As for Coles Smith as Tom — nothing. He’s there, he’s charismatic (as Mark Coles Smith always is), but he’s exactly the same likable side character he is in the novel. We get no insight.

I am always in favour of seeing Madden and Coles Smith on my screen, but this was not the place for colourblind casting.

To add insult to injury, the Indigenous tracker employed by the police to find the missing girls is largely silent throughout the series, until the final episode, when–

He gives a brief speech about the timeless nature of the Rock, the inability of whitefellas to understand the significance of the Australian landscape, and it honestly could have been written in any decade post-invasion. Change the phrasing, and it could have been delivered by any Indigenous person in any colonised country. Frankly, actor Bruce R. Carter deserved better, and so did the audience.

And weirdly, despite all this, the landscape doesn’t really figure in the visuals. I don’t know if that’s because of the choice to import a Canadian director and the belated addition of an Australian woman to the directing team, but scenes set in the bush are flat, and though I don’t understand cinematography, they look cheap and, like the special effects, weirdly reminiscent of early ’80s Doctor Who. And there’s no sense of the heat, of the oppression and discomfort of wearing petticoats and corsets in February.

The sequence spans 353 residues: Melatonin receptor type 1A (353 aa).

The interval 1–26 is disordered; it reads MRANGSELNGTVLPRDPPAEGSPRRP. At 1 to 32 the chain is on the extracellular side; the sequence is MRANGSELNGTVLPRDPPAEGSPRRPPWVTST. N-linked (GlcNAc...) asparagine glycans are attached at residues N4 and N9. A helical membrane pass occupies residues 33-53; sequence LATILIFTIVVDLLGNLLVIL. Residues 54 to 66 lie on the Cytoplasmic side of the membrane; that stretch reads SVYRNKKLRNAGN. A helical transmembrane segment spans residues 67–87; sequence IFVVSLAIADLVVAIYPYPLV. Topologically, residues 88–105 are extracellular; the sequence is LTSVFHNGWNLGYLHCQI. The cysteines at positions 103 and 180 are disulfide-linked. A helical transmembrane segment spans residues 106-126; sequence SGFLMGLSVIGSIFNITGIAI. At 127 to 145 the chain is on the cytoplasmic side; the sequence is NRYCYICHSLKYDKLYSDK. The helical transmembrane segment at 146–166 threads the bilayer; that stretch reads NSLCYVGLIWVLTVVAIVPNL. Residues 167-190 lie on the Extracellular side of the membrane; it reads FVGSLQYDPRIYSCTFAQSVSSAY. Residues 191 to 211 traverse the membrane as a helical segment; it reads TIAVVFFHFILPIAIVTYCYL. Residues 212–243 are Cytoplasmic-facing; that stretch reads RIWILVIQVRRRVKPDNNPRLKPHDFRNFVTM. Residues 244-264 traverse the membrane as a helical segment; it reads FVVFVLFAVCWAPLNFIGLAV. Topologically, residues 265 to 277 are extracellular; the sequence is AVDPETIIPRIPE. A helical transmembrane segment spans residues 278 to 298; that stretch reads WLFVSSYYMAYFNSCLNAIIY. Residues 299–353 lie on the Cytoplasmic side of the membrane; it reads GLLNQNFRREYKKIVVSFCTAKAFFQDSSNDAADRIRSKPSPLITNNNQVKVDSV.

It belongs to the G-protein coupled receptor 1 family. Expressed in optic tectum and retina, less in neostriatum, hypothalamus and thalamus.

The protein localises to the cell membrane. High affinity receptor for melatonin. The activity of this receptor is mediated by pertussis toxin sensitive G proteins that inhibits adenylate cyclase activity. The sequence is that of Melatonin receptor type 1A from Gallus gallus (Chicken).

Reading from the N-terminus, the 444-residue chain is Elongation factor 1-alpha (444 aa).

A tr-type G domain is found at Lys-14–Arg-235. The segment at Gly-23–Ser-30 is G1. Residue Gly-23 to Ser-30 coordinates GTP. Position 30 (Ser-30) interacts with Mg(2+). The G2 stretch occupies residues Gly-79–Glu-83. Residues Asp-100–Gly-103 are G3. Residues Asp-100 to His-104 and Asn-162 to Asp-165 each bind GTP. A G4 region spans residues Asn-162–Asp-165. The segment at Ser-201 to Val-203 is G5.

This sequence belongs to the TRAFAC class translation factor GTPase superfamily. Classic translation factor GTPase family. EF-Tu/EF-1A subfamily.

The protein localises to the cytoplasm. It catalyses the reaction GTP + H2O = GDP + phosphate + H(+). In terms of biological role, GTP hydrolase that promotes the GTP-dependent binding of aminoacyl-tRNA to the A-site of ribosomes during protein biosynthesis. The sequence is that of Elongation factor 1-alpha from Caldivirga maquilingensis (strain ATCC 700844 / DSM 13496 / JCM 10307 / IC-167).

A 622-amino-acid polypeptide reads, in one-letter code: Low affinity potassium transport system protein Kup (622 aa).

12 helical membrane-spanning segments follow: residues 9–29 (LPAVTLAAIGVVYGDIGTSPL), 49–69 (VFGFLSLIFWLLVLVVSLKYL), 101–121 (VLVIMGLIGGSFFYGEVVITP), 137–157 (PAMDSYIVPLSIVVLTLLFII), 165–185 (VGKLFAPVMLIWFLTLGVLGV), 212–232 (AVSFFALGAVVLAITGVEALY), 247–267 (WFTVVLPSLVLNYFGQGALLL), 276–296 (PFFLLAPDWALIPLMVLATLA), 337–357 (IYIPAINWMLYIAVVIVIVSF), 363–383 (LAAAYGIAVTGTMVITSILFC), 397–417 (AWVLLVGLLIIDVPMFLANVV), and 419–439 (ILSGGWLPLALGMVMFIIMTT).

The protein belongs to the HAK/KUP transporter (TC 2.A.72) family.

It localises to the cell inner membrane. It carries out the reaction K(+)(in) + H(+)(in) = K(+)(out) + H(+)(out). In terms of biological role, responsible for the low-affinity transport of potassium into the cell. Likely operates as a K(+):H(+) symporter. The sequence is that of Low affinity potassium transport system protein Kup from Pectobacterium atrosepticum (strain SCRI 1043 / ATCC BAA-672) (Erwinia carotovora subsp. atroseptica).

It’s not all bad. There’s some great performances … and there’s also Don Hany deciding to road test a whole new accent in episode 5. (I mean, I laughed.) There’s an interesting tension created by the characters who don’t realise they’re not in a procedural. There are a handful of stunning visuals and enjoyable anachronisms, shots where the school’s cliques are filmed like it’s Mean Girls in corsets.

But ultimately, it’s uneven, not nearly as clever or insightful as it thinks it is, and not even Natalie Dormer can save it. I’m awarding it two floaty white dresses out of five.

Other things

  • For a while I thought we got full frontal nudity from Philip Quast, but I’m now pretty certain that was just my faceblindness at work, and it’s actually full frontal nudity from some other dude. I apologise to everyone I have traumatised.
  • Sybilla Budd is wonderful, because she’s wonderful in everything, and honestly she would have made a pretty great Mrs Appleyard.
  • I have Questions about some of the costume choices, particularly Mrs Appleyard’s undergarments.
  • Yael Stone is maybe a bit too weird as Miss Lumley? But I like her a lot, so I’m prepared to be forgiving.
  • My flatmate snickered every time we had a shot of Werribee Mansion trying to look gothic and intimidating. It was pretty great.